Q: What lessons from business do you take into your triathlon training?

Maybe the biggest lesson is planning. I have to be efficient with my travel to get my work done and be home to spend time with my family and participate in our calendar of family activities. This is where having a coach has been super helpful because I can work with my coach on my schedule and adjust my training plan to fit my unique needs. As I plan for business travel I have to plan for training in regards to things like what gear will I need to travel with, do I have access to visit a pool or will my hotel gym have an upright bike? These are all things I try to plan for in advance to adhere to my training schedule. In business you set goals and sometimes you miss those goals and you go through defined processes to analyze why it didn't workout and the same is true for my triathlons. Sometimes I fall short of my personal goals and with my coach we reassess or adjust and move forward.

Q: You are taking on a big challenge this year, doing your first Ironman! Why was it important for you to take this challenge on this year?

I've done six 70.3 Ironman races now (1 per year since 2014), each time having some success and also having some challenges achieving my personal goals for each race. A full Ironman has been on my long term goal since I started doing the Ironman races. I felt after this last 70.3 race that I was ready to take the next jump. I wanted to go after that next adrenaline rush, not that the 70.3 are boring, but they were becoming comfortable and I want to push myself to that uncomfortable level and see what I can achieve next. (Maybe it's because I hit the 40 age mark!!)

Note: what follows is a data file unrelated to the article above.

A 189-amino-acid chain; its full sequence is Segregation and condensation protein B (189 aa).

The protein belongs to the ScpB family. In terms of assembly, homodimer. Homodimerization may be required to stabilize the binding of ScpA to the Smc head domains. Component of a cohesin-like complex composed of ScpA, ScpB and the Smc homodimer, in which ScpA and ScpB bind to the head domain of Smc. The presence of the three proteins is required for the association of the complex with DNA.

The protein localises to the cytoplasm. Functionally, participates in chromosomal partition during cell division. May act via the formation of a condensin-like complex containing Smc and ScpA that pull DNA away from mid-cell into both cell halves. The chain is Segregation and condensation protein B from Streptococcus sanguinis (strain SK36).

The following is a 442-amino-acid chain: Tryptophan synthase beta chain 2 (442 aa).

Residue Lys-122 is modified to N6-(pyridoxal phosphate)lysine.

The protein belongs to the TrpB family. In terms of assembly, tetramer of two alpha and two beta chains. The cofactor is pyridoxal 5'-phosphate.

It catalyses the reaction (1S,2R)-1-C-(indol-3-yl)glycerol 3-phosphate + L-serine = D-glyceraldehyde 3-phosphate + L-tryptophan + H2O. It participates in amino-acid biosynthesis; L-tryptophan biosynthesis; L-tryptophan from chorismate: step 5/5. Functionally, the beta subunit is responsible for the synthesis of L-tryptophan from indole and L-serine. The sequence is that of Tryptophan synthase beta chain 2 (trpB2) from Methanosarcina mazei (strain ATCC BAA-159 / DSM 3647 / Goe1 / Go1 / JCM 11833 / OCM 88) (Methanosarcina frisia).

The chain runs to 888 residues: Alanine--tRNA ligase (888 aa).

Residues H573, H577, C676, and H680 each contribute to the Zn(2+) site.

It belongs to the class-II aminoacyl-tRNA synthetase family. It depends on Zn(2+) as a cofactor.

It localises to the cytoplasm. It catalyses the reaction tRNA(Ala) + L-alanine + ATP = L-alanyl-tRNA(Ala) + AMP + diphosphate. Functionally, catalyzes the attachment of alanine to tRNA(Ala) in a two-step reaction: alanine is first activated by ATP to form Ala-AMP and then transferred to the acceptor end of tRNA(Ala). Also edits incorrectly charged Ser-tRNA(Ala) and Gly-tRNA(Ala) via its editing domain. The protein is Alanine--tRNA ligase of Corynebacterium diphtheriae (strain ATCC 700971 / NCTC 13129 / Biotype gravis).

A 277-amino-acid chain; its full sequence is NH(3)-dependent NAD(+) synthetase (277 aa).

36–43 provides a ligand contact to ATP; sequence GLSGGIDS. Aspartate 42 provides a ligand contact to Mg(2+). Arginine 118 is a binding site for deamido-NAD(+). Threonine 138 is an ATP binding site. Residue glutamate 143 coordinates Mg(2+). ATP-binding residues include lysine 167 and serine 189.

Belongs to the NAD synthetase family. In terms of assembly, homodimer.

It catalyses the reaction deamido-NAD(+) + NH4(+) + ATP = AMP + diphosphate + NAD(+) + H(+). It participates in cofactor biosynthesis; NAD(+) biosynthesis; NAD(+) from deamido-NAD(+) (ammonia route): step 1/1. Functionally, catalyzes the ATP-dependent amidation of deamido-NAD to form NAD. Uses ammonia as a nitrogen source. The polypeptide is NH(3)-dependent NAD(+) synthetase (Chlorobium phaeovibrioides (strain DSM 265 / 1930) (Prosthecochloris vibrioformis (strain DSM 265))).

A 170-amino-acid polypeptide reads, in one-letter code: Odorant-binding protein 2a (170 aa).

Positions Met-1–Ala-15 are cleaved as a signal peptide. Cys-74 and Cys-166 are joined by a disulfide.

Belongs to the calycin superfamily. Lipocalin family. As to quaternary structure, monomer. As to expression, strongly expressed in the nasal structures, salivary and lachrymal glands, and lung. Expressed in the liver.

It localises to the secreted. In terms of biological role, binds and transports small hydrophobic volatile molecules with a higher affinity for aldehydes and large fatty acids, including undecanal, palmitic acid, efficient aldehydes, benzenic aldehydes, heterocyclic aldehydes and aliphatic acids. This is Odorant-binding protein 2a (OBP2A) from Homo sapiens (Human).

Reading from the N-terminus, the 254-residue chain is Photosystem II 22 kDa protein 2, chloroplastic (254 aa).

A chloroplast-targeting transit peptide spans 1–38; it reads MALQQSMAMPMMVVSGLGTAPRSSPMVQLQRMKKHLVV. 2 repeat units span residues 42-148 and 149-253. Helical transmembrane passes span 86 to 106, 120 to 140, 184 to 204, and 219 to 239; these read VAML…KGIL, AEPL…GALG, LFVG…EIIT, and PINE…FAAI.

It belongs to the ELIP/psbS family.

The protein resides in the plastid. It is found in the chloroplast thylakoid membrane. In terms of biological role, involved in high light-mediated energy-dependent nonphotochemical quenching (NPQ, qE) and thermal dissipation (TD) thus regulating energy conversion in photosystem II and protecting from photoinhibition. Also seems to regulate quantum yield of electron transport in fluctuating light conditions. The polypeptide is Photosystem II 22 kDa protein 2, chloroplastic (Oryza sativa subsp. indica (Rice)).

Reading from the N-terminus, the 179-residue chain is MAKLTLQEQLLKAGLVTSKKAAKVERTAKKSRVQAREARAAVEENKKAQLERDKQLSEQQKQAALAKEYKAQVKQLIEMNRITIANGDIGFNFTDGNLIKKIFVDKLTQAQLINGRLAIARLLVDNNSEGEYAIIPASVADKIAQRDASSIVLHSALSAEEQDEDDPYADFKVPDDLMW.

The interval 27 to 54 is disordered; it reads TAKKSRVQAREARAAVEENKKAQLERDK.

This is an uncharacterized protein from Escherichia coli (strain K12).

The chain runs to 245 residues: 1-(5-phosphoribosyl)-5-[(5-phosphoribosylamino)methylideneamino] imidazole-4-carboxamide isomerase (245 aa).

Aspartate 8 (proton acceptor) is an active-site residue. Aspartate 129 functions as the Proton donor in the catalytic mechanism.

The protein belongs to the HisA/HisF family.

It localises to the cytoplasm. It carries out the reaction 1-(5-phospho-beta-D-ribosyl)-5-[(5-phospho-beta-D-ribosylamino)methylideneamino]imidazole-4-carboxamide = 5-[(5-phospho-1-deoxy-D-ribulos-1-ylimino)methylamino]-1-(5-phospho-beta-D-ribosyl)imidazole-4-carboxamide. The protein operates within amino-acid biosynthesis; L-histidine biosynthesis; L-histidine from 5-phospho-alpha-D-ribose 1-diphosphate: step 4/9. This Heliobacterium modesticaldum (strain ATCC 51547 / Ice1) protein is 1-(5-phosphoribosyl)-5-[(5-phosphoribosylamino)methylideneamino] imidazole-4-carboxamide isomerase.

Q: What tips do you have for others who are juggling work, family, travel, and training? What has worked well for you to bring harmony into your life?

Being flexible has been very important and expect the unexpected. Flights get delayed, meetings change, kids get sick, there are any number of things that can cause your plans to change and being flexible really helps in maintaining sanity. Sometimes that flexibility is missing a workout to do something with the family. Communication with my spouse and having their support has also been vital. Including my family and making family events out of my triathlon races has also made it more fun. We will often take a few extra days after a race for a small vacation or my kids will participate in fun runs or Ironkids races during race weekend. For me the workouts are a source of mental stress relief as much as they are training, the training itself helps me balance all the stresses that life brings.

Q: Thanks so much for sharing your life, your habits, and your mindset tricks with us, Shane! Where can we find you to follow your journey?

You can follow my video blog as I prepare for my first 140 mile Ironman. Not only will it be my first attempt at this distance but I will be doing it in Austria with my family to cheer me on. I'm usually a pretty reserved person but I decided to video blog about my journey to IM Austria. Subscribe and follow along! You can also find me on LinkedIn at